Along with more traditional methods for studying artifacts, students in CLARC are also trained to use a variety of technologies to photograph and 3D model the artifacts they study. According to Constantine, “In CLARC, we explore best practices for the 3D documentation of artifacts, including photogrammetry, structured light and laser scanning. We have the flexibility to design different methodologies and experiment with a wide variety of tools.” The 3D artifact models created by students will be featured in a Virtual Reality CLARC Museum, which will launch this winter. The VR Museum will allow anyone to tour the collections and interact with the artifacts, creating a accessible, immersive experience. Jalon Kimes (CLARC Intern ’20-22) is designing dynamic VR scenes in which the artifacts will be displayed, “I would describe my learning experience as a CLARC intern has been a very exploratory one. As the VR specialist, once we decided on a goal for each part of the project, I have the freedom to explore and learn about many different methods for achieving the final product. My 3D modeling and texturing skills have continually improved throughout this internship. I have also learned more about the architecture and materials used to create these environments.”

Alongside her role as director of CLARC, Dr. Ratzlaff also serves as the Project Lead for the Brandeis Techne Group, an interdisciplinary team of scholars and researchers working to study the digital imaging and 3D modelling of archaeological materials.

A Roman glass vessel is given a new housing as part of the CLARC interns artifact conservation project.

A Roman glass vessel is given a new housing as part of the CLARC interns artifact conservation project.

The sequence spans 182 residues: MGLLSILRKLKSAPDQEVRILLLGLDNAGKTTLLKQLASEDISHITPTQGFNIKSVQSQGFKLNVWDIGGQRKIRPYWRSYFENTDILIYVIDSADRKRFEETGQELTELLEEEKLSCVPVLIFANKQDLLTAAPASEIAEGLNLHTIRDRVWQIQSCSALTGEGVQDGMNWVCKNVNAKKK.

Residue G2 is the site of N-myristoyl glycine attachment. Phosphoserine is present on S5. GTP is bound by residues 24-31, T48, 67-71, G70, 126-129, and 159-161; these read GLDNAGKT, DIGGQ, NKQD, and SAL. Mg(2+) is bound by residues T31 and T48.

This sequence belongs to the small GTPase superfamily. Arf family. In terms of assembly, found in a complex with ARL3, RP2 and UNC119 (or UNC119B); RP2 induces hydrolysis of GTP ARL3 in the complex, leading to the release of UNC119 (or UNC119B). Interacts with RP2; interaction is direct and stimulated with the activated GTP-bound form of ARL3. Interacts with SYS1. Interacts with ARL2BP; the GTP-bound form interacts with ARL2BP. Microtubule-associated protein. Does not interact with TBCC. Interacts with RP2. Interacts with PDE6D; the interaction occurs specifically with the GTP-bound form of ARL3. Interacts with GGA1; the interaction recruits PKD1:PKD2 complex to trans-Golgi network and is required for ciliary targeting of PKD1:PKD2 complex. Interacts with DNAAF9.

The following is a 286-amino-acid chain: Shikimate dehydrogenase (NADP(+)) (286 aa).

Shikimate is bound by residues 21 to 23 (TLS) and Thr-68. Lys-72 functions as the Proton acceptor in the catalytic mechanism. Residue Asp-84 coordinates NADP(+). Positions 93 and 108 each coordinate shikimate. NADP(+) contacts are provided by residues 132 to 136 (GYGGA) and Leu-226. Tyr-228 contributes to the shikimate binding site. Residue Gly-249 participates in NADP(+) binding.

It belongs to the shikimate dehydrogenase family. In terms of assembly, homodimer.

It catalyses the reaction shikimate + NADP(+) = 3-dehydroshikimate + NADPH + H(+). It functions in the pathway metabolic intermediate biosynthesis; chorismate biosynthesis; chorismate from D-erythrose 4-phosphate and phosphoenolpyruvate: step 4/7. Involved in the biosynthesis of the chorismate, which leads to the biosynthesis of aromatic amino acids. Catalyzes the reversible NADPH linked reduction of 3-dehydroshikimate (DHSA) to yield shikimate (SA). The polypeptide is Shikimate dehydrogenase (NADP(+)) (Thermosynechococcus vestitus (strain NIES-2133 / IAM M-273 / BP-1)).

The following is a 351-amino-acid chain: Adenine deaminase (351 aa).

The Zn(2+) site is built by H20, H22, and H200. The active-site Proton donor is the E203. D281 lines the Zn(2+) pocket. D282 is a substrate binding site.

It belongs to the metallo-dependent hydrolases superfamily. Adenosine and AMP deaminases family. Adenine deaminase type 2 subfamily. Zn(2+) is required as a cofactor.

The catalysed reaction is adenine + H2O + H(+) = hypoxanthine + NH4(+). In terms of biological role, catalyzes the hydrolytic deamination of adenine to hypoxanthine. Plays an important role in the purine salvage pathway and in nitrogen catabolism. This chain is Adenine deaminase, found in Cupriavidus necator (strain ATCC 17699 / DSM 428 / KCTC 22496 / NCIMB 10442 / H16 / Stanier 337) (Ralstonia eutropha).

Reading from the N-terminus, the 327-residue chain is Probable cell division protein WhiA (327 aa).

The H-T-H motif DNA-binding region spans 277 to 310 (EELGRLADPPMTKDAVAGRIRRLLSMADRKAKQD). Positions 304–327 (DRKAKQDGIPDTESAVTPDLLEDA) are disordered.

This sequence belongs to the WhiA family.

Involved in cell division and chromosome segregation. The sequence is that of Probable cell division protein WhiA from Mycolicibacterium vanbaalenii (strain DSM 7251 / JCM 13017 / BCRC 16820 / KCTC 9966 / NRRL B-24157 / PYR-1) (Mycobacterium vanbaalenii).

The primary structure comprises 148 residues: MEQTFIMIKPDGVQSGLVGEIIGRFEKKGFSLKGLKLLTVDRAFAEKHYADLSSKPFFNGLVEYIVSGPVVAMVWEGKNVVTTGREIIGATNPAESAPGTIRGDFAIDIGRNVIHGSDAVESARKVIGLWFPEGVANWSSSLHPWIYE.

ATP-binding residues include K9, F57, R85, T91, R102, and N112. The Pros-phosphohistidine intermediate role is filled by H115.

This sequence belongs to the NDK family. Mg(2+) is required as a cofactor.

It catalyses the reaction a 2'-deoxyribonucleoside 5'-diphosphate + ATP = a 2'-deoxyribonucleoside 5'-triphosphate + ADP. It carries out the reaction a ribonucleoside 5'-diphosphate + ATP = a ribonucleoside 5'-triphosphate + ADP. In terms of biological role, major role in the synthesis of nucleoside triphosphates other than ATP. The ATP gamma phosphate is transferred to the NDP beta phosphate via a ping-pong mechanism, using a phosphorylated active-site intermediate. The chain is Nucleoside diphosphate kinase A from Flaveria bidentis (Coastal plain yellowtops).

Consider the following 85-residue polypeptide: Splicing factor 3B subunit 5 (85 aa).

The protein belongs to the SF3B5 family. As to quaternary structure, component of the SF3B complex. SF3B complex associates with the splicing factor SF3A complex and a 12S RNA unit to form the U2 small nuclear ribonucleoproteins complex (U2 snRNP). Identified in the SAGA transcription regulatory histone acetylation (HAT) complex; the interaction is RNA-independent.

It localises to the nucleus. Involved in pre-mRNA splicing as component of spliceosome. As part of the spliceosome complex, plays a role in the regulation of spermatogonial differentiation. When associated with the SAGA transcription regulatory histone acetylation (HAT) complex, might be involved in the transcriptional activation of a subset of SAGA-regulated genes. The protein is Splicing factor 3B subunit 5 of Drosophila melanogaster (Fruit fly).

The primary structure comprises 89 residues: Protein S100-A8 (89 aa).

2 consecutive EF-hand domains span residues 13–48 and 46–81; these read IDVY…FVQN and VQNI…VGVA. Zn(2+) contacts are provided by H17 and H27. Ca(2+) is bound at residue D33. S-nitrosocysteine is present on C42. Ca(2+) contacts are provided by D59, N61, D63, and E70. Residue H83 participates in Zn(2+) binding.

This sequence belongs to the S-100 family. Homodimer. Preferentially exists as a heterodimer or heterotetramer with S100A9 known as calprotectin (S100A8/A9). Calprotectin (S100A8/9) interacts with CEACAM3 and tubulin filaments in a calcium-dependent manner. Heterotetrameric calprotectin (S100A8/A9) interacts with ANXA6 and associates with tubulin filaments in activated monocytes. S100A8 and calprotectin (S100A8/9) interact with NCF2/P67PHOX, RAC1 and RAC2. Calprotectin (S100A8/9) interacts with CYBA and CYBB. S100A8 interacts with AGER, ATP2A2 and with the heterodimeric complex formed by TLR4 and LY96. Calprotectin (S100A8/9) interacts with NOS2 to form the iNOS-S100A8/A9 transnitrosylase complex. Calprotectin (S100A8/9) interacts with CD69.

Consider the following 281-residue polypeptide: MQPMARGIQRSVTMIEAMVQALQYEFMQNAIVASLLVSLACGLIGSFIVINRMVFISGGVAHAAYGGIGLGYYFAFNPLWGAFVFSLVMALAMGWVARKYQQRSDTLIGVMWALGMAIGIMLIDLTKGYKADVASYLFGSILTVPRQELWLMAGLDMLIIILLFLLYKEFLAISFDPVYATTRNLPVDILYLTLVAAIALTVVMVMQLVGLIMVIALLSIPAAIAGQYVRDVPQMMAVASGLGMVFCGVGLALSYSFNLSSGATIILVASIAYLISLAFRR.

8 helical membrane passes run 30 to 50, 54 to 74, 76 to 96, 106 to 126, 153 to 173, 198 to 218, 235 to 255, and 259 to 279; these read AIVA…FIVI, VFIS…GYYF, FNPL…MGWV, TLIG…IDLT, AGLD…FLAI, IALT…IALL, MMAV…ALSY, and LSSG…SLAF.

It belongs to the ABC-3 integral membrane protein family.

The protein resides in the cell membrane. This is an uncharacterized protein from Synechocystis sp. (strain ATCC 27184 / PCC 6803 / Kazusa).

The Techne Group includes members of the Research Technology and Innovation Department - Ian Roy, Tim Hebert and Hazal Uzunkaya - as well as Brandeis graduate student Nicole Constantine and Jalon Kimes, an undergraduate student and CLARC intern. Since 2019, the Techne Group has held a residency at Boston Autodesk Technology Center. Since COVID-19 prevented the Techne Group from accessing the excellent resources available to them at Autodesk, Dr. Ratzlaff organized the loan of a Faro Laser Scanning Arm to CLARC in Fall ’20. With this technology, the Techne team was able to 3D model a variety of CLARC artifacts that are difficult to model using other methods. The 3D models produced with the Scanning Arm will be displayed in the virtual reality museum, and the project allowed the Techne Group to further explore best practices for 3D modelling a variety of ancient materials.

Jalon Kimes (’23) showcases a Roman warehouse where artifacts found in CLARC may have originally been stored. As part of the virtual reality CLARC in development, this is one of several ‘environments’ created by Kimes for participants to experience while learning about artifacts and the ancient world.

Jalon Kimes (’23) showcases a Roman warehouse where artifacts found in CLARC may have originally been stored. As part of the virtual reality CLARC in development, this is one of several ‘environments’ created by Kimes for participants to experience while learning about artifacts and the ancient world.

CLARC is looking forward to a year of interesting and engaging projects with a new cohort of interns. Dimbiniaina Raveloson (CLARC Intern ‘21-22) shares his excitement about the upcoming year, “I thought working in CLARC would be the best of both worlds. The classics courses I have taken in the past year has encouraged me to put my learnings to practice and work hands-on with the information I learned. I am interested in learning about the technologies currently used to date and analyze artifacts. I am also interested in working hands-on with material culture to identify patterns and themes to understand these artifacts and the people who used them.” Sasha Astrof (CLARC Intern ‘21-22) shares this excitement - “I think working with artifacts first-hand is amazing -- it feels like I'm going to touch history, and by working with the physical artifacts, I am also getting to leave my mark.”